Bike Decision 2016

And the winner is… the Specialized Roubaix

Specialized Roubaix SL4 Disc

To be honest, I would not have guessed that would be the result when I started thinking about this. It did not stand out in any way when I was doing my research. Its colour scheme still doesn’t work for me. But the ride… it was the right bike. In the test ride, it was head and shoulders above even the bike that was $1500 more. For someone like me (getting older, values comfort and safety) it is the bike that is differentiated from the bike I already have. It will be perfect for club rides and longer recreational rides like the Tour de Victoria and MEC rides. It absorbs vibrations and is so solid when cornering and braking. It’s a rocket sled. It’s a pat of butter on a hot griddle. I don’t know how else to describe how it rides.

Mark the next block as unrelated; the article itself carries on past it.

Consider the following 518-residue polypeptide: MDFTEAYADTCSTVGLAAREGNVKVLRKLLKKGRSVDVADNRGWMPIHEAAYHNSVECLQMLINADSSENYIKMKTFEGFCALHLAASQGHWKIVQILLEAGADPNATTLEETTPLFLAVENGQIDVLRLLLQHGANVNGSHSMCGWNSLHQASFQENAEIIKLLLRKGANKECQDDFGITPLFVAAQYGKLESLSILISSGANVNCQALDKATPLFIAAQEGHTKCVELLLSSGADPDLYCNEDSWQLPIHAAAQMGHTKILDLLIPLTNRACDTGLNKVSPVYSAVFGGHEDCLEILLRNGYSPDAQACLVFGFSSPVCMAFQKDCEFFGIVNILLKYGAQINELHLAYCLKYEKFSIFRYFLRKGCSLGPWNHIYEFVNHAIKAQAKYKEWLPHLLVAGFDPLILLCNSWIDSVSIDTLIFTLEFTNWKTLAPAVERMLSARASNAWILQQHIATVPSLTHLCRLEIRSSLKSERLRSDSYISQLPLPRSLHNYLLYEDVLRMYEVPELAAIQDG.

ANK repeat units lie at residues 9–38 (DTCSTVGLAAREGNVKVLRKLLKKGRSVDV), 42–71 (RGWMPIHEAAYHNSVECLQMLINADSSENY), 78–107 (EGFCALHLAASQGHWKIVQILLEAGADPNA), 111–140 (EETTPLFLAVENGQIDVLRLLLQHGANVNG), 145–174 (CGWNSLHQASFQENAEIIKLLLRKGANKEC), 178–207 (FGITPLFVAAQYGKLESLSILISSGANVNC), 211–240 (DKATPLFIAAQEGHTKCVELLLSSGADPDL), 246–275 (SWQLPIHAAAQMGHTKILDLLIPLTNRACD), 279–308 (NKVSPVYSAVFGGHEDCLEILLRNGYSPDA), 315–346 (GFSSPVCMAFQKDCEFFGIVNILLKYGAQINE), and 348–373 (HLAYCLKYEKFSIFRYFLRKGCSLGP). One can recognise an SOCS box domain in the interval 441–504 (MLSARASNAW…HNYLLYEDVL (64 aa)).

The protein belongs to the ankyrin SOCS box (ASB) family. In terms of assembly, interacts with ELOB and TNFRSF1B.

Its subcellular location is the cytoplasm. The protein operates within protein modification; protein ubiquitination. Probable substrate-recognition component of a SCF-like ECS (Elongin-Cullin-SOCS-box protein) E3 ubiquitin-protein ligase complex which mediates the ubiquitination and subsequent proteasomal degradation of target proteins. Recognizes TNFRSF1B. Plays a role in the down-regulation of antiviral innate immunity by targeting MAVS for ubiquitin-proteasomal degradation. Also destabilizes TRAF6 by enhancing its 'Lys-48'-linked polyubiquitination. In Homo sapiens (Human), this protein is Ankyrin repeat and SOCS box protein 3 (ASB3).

With the $ differential, I put it into a set of semi-aero carbon fibre wheels for my Valence, which positions that bike as the racy, sporty ride for when I want something different. The geometry of the bikes is almost identical, but the differences in the ride are dramatic. If I ever decide to take part in the Tour de Bowness race, I’d jump on the Valence and give ‘er.


It’s 2016. It will be three years since I bought my Norco, which was a tentative dip of my toe in the water. Yes, I’d been riding regularly for a year, but would I continue riding with the club? Thousands upon thousands of kilometres later, I think the answer is obvious. I’ve dropped a lot of weight, and I have an opportunity with the Bow Cyclists this year to take it to the next level.